With recent leadership changes at the U.K. Department for International Development, the future of U.K. aid is under increasing scrutiny. The department is under more pressure than ever to show it is providing taxpayers with value for money. Part of that has involved a transformation of its procurement and commercial practices over the past few years.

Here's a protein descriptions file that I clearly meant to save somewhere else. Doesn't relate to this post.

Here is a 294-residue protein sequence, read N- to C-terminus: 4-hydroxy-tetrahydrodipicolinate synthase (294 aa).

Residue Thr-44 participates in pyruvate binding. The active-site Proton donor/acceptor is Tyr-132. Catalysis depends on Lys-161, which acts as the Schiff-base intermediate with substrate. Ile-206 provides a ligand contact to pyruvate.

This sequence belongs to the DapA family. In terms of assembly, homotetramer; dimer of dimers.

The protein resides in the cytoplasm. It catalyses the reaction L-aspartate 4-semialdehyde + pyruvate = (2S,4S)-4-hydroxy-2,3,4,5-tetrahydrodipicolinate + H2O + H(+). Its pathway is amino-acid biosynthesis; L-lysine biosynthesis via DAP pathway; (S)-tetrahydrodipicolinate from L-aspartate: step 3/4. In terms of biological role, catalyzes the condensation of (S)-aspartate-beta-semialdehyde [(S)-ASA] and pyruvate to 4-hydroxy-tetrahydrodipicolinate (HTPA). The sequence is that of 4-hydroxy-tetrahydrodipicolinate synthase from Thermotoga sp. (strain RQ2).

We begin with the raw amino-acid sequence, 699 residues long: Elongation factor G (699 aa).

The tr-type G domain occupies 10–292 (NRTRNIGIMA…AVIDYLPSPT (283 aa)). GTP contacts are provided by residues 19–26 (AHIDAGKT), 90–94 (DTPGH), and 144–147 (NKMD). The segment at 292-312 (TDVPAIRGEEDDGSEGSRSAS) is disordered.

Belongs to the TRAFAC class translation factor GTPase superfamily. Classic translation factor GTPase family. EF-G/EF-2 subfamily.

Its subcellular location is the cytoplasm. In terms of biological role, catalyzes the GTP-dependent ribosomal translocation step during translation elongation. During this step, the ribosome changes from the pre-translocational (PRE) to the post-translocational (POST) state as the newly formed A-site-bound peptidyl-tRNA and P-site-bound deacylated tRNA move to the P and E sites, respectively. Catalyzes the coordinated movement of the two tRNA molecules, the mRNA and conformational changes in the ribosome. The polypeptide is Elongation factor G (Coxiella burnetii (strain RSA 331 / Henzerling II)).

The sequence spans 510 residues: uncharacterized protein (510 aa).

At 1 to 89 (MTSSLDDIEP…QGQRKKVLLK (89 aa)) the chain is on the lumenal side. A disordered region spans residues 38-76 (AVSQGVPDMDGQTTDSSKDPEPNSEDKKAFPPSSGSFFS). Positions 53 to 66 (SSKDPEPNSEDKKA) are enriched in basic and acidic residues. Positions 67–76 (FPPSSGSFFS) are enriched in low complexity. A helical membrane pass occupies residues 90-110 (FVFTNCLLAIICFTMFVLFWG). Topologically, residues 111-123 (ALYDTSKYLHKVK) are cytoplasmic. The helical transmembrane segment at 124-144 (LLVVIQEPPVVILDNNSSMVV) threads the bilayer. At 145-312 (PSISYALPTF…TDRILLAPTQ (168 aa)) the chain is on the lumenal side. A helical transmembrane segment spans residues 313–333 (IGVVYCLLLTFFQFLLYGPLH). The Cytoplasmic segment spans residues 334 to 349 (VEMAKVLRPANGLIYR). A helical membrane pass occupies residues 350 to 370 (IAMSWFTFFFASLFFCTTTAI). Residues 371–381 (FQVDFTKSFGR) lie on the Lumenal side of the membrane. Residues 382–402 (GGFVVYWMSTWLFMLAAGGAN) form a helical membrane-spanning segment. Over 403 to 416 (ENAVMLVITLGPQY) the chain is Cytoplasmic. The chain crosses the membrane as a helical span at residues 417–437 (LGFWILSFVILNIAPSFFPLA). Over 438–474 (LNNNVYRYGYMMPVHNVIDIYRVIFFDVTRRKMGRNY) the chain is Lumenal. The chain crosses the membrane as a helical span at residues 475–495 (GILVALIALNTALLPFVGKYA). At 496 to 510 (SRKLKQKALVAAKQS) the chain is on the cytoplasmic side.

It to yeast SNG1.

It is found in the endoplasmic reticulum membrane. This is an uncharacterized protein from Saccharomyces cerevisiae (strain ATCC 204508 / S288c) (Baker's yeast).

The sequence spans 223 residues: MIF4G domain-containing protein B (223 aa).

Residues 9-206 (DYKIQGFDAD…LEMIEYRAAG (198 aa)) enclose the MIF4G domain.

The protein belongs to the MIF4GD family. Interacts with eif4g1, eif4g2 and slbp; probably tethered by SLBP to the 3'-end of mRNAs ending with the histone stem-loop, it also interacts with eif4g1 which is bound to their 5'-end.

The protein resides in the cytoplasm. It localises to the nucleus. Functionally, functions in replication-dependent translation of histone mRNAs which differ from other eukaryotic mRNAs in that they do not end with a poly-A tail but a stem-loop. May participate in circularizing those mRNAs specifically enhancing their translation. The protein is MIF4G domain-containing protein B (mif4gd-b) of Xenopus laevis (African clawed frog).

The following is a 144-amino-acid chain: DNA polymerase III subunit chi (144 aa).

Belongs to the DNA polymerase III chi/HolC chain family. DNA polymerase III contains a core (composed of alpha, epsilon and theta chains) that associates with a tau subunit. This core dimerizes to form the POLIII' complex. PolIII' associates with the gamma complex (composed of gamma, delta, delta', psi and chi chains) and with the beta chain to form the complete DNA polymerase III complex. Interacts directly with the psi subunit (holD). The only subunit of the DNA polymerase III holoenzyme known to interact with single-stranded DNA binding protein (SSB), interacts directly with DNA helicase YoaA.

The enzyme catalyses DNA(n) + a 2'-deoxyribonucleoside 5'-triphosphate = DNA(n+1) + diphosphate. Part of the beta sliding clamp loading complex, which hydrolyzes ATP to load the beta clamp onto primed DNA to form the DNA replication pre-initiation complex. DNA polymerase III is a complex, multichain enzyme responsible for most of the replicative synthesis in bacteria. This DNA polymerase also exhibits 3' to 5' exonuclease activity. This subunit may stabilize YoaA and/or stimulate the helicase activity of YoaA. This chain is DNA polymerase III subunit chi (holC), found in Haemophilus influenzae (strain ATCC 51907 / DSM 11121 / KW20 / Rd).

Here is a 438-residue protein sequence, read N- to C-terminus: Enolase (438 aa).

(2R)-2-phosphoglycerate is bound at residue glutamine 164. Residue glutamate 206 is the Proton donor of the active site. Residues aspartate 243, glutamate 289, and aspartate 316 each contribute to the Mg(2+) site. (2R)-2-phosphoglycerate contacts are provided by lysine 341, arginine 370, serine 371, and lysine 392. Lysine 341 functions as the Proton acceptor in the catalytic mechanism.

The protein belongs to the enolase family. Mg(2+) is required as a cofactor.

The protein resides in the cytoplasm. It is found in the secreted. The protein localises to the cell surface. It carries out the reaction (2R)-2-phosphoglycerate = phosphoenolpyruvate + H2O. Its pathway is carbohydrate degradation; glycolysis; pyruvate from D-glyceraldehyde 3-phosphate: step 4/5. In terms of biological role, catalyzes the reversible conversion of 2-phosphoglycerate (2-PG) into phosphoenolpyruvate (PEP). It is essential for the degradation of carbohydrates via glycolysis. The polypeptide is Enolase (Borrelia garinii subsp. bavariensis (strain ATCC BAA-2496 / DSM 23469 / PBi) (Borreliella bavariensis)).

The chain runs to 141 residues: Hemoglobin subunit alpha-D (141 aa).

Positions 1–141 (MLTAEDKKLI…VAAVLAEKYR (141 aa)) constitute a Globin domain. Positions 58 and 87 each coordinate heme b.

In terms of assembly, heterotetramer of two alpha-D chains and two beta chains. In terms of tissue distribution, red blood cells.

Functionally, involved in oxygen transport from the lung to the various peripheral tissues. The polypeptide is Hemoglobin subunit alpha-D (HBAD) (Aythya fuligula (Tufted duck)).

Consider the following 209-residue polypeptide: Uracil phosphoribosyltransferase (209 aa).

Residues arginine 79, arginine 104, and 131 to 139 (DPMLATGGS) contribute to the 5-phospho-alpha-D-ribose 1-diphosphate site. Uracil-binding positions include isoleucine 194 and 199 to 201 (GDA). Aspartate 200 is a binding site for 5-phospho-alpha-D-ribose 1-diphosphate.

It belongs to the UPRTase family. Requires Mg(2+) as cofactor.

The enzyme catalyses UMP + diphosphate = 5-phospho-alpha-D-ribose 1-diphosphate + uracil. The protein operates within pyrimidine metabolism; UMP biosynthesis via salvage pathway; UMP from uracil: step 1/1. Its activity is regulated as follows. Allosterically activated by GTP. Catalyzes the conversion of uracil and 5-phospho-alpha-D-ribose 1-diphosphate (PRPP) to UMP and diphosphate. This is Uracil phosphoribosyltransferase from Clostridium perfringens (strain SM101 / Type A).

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The reforms promised to boost competition for DFID contracts, to bring more value for money, and to enhance their supply base through increased transparency, accountability, and competition. However, some contractors have complained that the added burden is squeezing profits and pushing smaller firms out of the market.